• Contrasting solutions to healthcare

Two recently approved health projects point out substantially different approaches to developing hubs of expertise in the UK’s medical sector.
In Harley Street, central London, Westminster planners have approved the installation of a new cancer treatment centre, which will see landlord Howard de Walden convert existing buildings at 141 and 143 Harley Street, and the mews properties behind them, extensively remodelled. The scheme, with four basement levels, won approval despite running counter to the borough’s new policy which seeks to prevent deep basement excavations.
Meanwhile in the southern borough of Sutton, plans for a 20ha cancer research and treatment hub have been granted approval. A development framework for the massive project will sit alongside the local plan, envisaging a 20 year project to grow a campus for researchers, clinicians and patients built on a Scandinavian model.
The grade II listed buildings on Harley Street currently have residential use on three levels, with medical use on ground and first floors. The scheme would hollow out the site, creating a basement down four levels to accommodate a proton beam therapy unit, turning existing flats into office. The rear mews buildings would need to be knocked down to carry out the work, and would then be rebuilt in a similar style to existing.
A previous application gained approval for residential use of 126 Harley Street, which would convert to four flats, effectively generating a use swap arrangement.
The council’s Harley Street Special Policy seeks to encourage private medical facilities, making the change of use suitable. However, the major excavation runs counter to Westminster’s basement policy, established in 2016 to limit the scale of basement development. While counter to the policy, officers left it to planning committee members to decide whether exceptional circumstances were sufficiently strong to allow the exemption.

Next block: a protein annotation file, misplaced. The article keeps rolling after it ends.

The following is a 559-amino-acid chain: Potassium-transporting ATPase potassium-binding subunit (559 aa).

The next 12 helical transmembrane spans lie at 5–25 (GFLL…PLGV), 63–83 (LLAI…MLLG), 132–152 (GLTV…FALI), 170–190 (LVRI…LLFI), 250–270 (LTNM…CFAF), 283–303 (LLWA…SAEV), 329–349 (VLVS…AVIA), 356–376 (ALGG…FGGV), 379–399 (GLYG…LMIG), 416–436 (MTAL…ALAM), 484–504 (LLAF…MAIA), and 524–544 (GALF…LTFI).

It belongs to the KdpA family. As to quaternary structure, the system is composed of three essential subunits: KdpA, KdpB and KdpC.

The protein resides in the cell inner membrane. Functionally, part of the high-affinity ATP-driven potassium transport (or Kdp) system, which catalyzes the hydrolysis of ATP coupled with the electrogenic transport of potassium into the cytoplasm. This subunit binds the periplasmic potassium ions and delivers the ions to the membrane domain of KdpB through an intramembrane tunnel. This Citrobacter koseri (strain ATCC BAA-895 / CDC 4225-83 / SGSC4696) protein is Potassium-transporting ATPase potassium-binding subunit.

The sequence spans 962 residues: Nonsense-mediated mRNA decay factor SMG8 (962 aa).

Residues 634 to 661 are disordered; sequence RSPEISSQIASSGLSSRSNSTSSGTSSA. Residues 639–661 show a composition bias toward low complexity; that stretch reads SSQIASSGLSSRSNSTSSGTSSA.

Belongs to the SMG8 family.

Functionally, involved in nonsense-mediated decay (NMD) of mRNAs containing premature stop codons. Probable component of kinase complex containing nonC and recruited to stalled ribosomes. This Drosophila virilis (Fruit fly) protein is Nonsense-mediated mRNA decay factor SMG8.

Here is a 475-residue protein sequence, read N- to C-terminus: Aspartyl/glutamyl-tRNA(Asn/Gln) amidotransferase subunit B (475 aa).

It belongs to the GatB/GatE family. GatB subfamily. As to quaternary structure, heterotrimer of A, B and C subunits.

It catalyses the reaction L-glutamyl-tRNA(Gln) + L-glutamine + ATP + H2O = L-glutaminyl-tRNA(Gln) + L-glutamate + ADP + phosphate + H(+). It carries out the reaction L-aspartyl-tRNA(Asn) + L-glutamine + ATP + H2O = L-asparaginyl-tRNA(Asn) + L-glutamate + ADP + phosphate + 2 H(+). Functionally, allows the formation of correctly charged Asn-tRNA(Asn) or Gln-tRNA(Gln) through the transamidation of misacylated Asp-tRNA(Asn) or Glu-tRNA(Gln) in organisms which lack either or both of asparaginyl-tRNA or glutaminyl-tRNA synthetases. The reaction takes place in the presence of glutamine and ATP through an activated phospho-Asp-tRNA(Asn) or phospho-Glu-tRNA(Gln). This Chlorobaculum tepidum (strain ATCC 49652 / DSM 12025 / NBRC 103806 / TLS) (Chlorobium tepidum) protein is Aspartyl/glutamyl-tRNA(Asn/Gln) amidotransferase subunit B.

Objectors expressed worries about the safety of the radiating equipment, though this would be managed by the Environment Agency. They also suggested a better site might be found elsewhere, something the applicants insisted was not practical.
Council leader Robert Davis commented: “I can think of few better reasons to approve a development than creating a centre of excellence where people receive high quality medical care and attention, particularly for the treatment of an illness that affects so many of us.”
The Sutton scheme involves the Institute of Cancer Research, Mayor of London, Epsom and St Helier University Hospitals. It will build on the existing Royal Marsden and ICR facilities at the site, growing to what will be the secondd biggest facility of its kind globally. Architects at Haptic and Nordic.
Sutton council leader Ruth Dombey commented: “The London Cancer Hub will create thousands of employment and training opportunities for local people. It will be a tremendous boost for our local economy by providing new business opportunities and drawing visitors to the borough.”

LPA Perspective: Two schemes to provide cancer treatment centres, two completely different solutions. One, in an entirely urban setting, benefits from a joint desire by landlord Howard de Walden, and Westminster Council, to trade on the Harley Street brand and ensure it remains strongly associated with leading medical treatment. The other, also building on established expertise, will use new buildings in an expansive, leafy suburb.
In urban planning terms, surely it has to be more sensible to construct buildings to suit, on an uplifting campus, than shoehorning equipment into historic buildings on congested streets.
The planning commmittee’s willingness to bend the rules for the Harley Street project also point up other planning issues. While remodelled, these buildings are inherently ill-suited to the purpose of holding expensive, and large, equipment. And by converting them and permitting a densification of medical use, Westminster is, bit by bit, allowing the face of key West End streets to change for the worse. A mix of uses, which helps to animate the streetscape, is diminishing as land use swaps corral residential use in one cluster, with streets of medical centres – which close at evenings and weekends – are gathered in another.

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